"When it was time to go to the starting gate, I knew I had two five-lap races in front of me," said Alessi. "I qualified first, which was sweet because I got the first gate pick. I went right by the box where it was nice and safe for the start. In the first moto I got the holeshot and lead every lap. In the second moto, I didn't get the holeshot. I kind of got slammed in the first turn, which is ironic because it was the TransWorld SLAM. Right at the apex of the corner, Chris Johnson just sent it. He didn't even turn. He just used me as the berm. Hey, if you're going to promote the SLAM, whatever it takes, right? In the second turn I just went to the inside of him and took the lead and was able to win. It felt good. Tyler Bowers was second, just behind me by about a second. We shook hands and went to the podium and I got my belt."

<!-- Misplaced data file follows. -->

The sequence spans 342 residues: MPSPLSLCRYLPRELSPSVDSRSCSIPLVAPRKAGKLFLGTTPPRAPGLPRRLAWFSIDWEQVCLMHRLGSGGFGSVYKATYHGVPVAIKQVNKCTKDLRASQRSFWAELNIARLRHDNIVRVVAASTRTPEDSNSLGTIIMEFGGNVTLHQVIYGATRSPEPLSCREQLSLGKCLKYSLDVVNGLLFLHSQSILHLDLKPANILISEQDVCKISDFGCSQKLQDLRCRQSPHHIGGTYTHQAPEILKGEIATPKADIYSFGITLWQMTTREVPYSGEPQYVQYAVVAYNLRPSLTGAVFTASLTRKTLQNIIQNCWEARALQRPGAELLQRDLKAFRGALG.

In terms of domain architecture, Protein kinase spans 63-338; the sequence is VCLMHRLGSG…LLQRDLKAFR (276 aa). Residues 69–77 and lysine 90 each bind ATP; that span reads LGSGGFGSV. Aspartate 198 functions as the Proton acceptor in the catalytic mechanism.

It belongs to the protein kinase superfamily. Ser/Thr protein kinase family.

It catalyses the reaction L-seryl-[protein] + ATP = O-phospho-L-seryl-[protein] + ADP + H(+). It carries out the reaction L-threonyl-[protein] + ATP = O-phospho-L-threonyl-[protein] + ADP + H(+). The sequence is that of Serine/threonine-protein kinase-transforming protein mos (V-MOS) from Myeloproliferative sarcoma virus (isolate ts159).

Downshifting a gear and looking back in the day, Alessi was arguably the best amateur racer this nation has ever conjured up. An 11-time Loretta Lynn's Amateur National Champion, Mike—along with Team Alessi, which was comprised of his brother Jeff and Father Tony—started looking at a full-on factory program. They would find the opportunity courtesy of Team Honda in 2004. Notorious and, in the eyes of some industry players, blasphemous, the "Believe the Hype" campaign coined by Tony lit the fuse to one of the most controversial racing careers in the history of the sport. A five-time National overall winner during his 13-year career, Alessi could be astonishingly quick on his good days. His bad days? We'll leave that to history. But that was then and this is now, and Alessi is the MX1 ace for Team Strikt Pelletier Kawasaki racer.